Here is exactly where the prison yard culture thrives because it feeds on repressive environments where freedom is sacrificed in the name of punishment.  It is a culture not of disclosure but of criminal conspiracy and solicitation.  It is an environment in which the yard is divided into antagonistic forces. Each submerged in their conspiracies to denigrate the other.  This avalanche cannot be stopped soon.

The tipping point was reached years ago.  As a consequence, traditional cultures such as that in the African American community, already supported by weak infrastructures such as the family most of which have been ripped to shreds, are being displaced by values which originate in the prison yard culture.  The African American culture is no longer a traditional culture.  It is a cultural hybrid of contradictory and contrary value tendencies. It is gangster rap and church choir with a macabre blend of lyrics and rhythm set to high pitch sirens of police cars and ambulances.  Old Icons have fallen.  They do not resonate with youth.

African American culture is no longer traditional because traditional icons no longer inspire hope and because it can no longer effectively regenerate its values through its offspring.  It cannot pass on a vision of the future-its future, because it does not claim a vision of itself.  It cannot see itself in the future.

The prison yard culture is more efficient and effective in transmitting its values to successive generations because its icons are simple and tied to the visceral impulse of its children.  Guns, the snitch principle, baptism in prison as its rite of passage to its form of manhood, and its public vision through mass media give to it a commanding voice. ‘Sagging’ is in, everywhere. The children sign up on visiting day at the prison; they adapt to it. They have a passion for the lifestyle it engenders.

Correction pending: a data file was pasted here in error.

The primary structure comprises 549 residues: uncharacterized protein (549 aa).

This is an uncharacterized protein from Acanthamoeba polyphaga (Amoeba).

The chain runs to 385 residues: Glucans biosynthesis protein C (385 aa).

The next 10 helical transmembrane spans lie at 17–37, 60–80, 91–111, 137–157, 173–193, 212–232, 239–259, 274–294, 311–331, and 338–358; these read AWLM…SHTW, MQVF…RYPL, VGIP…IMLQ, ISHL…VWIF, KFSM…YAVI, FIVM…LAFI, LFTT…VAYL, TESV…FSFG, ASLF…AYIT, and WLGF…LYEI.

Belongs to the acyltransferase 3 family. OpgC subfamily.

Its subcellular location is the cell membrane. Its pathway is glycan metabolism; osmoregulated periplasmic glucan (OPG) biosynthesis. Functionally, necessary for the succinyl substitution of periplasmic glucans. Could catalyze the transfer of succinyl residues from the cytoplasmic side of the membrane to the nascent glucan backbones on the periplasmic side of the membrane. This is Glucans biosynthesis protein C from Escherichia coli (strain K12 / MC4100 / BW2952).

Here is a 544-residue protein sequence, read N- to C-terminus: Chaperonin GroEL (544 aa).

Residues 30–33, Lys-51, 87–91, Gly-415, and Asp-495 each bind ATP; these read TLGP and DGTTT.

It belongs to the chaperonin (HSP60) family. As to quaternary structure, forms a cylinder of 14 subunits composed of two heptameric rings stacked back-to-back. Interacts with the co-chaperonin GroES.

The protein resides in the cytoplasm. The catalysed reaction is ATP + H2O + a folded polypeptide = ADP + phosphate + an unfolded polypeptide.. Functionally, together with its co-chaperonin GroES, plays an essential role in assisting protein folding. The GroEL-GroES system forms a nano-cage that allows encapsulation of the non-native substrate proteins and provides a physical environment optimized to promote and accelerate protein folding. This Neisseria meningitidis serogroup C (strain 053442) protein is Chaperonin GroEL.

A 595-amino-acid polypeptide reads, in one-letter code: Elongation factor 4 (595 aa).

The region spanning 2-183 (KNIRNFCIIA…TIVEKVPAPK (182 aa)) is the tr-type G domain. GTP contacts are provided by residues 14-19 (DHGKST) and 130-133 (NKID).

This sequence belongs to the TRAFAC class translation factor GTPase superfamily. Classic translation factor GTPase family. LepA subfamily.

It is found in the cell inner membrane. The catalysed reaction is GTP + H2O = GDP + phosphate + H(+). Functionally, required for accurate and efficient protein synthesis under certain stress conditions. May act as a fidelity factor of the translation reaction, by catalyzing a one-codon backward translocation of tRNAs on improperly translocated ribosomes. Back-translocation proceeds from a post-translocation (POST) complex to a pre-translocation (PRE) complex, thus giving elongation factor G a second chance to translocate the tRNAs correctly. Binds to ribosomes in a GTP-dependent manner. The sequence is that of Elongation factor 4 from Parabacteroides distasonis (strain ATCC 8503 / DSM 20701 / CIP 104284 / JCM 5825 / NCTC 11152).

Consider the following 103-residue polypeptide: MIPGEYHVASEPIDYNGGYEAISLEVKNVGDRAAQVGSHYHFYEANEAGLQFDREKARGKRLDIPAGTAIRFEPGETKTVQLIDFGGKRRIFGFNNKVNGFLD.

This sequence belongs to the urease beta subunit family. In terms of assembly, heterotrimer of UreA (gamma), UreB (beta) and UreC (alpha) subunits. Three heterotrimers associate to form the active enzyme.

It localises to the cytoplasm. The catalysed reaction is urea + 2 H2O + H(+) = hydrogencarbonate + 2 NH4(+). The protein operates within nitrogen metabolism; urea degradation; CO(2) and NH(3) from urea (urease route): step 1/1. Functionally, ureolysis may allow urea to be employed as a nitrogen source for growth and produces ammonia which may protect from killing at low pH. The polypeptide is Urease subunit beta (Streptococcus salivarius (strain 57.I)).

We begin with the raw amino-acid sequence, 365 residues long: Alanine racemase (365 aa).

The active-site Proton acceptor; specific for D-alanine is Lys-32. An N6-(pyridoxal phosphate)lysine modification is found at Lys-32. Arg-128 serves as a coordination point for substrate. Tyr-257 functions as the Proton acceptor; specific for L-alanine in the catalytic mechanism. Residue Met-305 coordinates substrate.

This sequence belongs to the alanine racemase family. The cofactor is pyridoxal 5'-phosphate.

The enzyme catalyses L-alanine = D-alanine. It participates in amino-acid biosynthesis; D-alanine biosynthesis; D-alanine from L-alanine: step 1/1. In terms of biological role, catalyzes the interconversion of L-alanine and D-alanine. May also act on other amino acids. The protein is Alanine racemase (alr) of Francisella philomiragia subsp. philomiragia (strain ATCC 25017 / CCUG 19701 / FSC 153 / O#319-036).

So another culture has taken root. It is denied to the peril of every citizen. It is the product of irrational social forces which have raged in the African American community for over forty years.  In its wake, families, schools, churches, and governments have been laid economically and morally wasted.

Its seed, found in the dark hollows of prison, have found a fertile place to germinate and to grow undisturbed for two generations in historically dysfunctional prison cultures.

The same prison yard culture spreads its germinated seeds far and wide to every city. It has given rise to anti-culture. But what is anti-culture?  It is nihilism.  That means ‘the end’ because it is the negation of all that traditional culture has stood for and now feebly stands for as it is locked in the corner of the ring being beaten to death.  It is not social change but the negation of any social change at all because it allows for no vital social functioning.